Last night I learned that Naomi Schaefer Riley has been fired by The Chronicle of Higher Education from her position as one of the contributors on the Brainstorm blog. It was a poor decision by The Chronicle‘s editors, one of whom, Liz McMillen, explains it in “A Note to Readers.” Ms. McMillen also apologizes “for the distress these incidents have caused our readers.” As it happens, I had just drafted for Innovations a short essay which among other things praised The Chronicle’s editors for not giving in to demands that Riley be fired.
The Chronicle’s change of heart took me greatly by surprise. As a writer whose contributions to these pages have often been assailed, I’ve come to trust that The Chronicle is pretty sturdy in its defense of the principle that dissenters from academe’s typical left-wing orthodoxies should be heard, and that dialogue–even if sometimes caustic–is better than enforced silence.
So my first response is personal: I feel less sure that The Chronicle will champion that principle the next time I address a controversial topic. If someone mounts a campaign of vilification against me, will I too be dismissed? There are and never were any guarantees against that happening, but the danger seems a lot greater. Whatever else Riley’s dismissal means, it communicates to the mob that The Chronicle is susceptible to its pressure tactics. That guarantees one thing: that it will try again.
The story of Riley’s article is being widely told, but it won’t hurt to recapitulate it. On April 30, she posted a brief article, “The Most Persuasive Case for Eliminating Black Studies? Just Read the Dissertations,” to The Chronicle of Higher Education’sBrainstorm blog. The reaction was fury. Hundreds of people posted replies, several fellow Chronicle bloggers have weighed in, and a petition was mounted calling on The Chronicle to dismiss Riley.
I come late to the witch burning because I was away and missed both the original post and the gathering throng of those who found it needful to declare their outrage. The declarations proving insufficiently purgative, some demanded action. Ms. Riley, according to these critics, should be punished for expressing views beyond the bounds of civilized discourse. Riley posted a follow-up article defending her original post and exacerbating the indignation of her critics.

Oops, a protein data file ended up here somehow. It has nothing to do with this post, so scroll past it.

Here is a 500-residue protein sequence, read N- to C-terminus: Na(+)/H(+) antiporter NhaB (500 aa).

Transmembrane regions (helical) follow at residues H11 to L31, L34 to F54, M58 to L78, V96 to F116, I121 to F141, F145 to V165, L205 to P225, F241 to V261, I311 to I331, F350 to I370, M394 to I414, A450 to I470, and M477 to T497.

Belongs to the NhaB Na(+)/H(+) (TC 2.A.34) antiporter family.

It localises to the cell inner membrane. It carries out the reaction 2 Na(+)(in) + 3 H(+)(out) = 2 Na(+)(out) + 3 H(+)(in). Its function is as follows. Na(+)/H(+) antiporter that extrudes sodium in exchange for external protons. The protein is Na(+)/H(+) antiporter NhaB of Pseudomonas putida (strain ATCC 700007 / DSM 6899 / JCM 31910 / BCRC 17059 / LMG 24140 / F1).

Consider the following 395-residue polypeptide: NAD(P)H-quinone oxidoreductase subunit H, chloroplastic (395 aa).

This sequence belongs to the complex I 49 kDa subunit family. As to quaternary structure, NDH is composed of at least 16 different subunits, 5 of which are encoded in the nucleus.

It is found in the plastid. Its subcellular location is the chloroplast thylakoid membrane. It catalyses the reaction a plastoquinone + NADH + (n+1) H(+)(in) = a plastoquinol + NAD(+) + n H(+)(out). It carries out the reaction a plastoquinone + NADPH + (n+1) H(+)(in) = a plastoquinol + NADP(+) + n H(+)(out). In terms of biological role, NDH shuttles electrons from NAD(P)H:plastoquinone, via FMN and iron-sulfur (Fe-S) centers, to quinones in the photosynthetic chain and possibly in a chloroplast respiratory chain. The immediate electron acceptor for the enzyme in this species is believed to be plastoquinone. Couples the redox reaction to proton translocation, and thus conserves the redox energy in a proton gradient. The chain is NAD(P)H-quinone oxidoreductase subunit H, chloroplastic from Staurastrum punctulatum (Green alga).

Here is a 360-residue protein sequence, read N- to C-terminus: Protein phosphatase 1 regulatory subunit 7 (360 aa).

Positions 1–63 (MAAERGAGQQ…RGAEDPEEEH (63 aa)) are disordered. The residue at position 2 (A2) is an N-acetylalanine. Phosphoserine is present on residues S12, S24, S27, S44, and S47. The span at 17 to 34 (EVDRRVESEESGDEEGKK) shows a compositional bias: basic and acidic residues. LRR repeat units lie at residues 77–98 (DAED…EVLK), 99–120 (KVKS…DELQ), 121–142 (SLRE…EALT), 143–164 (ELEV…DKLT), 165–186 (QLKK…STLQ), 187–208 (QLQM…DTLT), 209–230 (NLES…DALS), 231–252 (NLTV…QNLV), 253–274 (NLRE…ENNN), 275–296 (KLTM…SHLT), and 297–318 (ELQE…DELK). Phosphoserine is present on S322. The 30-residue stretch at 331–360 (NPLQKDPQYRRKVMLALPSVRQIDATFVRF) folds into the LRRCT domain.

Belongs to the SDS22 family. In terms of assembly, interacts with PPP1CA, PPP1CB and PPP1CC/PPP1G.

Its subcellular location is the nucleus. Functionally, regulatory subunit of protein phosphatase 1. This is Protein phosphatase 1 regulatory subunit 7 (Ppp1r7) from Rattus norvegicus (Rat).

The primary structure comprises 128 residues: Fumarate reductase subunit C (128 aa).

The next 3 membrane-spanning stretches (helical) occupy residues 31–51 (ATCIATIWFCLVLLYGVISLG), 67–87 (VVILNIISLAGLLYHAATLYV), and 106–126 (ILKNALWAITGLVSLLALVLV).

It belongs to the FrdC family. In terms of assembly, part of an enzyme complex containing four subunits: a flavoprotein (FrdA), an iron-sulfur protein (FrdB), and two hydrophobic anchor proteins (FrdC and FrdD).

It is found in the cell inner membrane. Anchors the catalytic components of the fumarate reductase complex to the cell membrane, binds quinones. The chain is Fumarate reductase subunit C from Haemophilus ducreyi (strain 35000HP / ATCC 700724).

Mark Bauerlein, also posting on Brainstorm, offered one of the few sensible comments on the affair. In “Naomi Riley and Her Respondents,” he observes “the disproportionate nature of the responses.” Some of the rhetoric in these responses was fever-pitch, and even the less hyperbolic writers seem a little carried away. My fellow Innovations blogger, Marybeth Gasman, for instance, wrote, “I am also deeply offended by Naomi Schaefer Riley’s uninformed, dismissive, and downright racist portrayal of the work of black-studies scholars.”
I’m not close to Riley, but I’ve known her for about 10 years; I read her books; and spent time with her at conferences. She is by no stretch a racist, and while not herself an academic, has spent much of her career reporting on higher education.
That said, when I finally read her original article, I thought it had the characteristics of something she had dashed off. There are shoddy dissertations, trivial scholarship, and ideological claptrap in many parts of higher education. Her decision to use the titles and brief descriptions of several recent Ph.D. dissertations in “black studies” to indict the whole field of black studies erred in both overgeneralizing and undergeneralizing. It overgeneralized by portraying black studies as a whole as meretricious. It undergeneralized by treating a handful of doubtful-looking dissertation titles as evidence of weakness in just black studies and not as part of the larger problem of faulty standards in the humanities and social sciences generally.
Riley may have concluded too much on the basis of too little. Her article, however, was offered as a “for instance” comment, not a work of social science, and it took its place beside hundreds of other such comments on The Chronicle’s opinion blogs, very few of which are grounded in much research, and none of which are peer reviewed. This is opinion, after all, not scholarship aimed at lasting contribution to an academic discipline.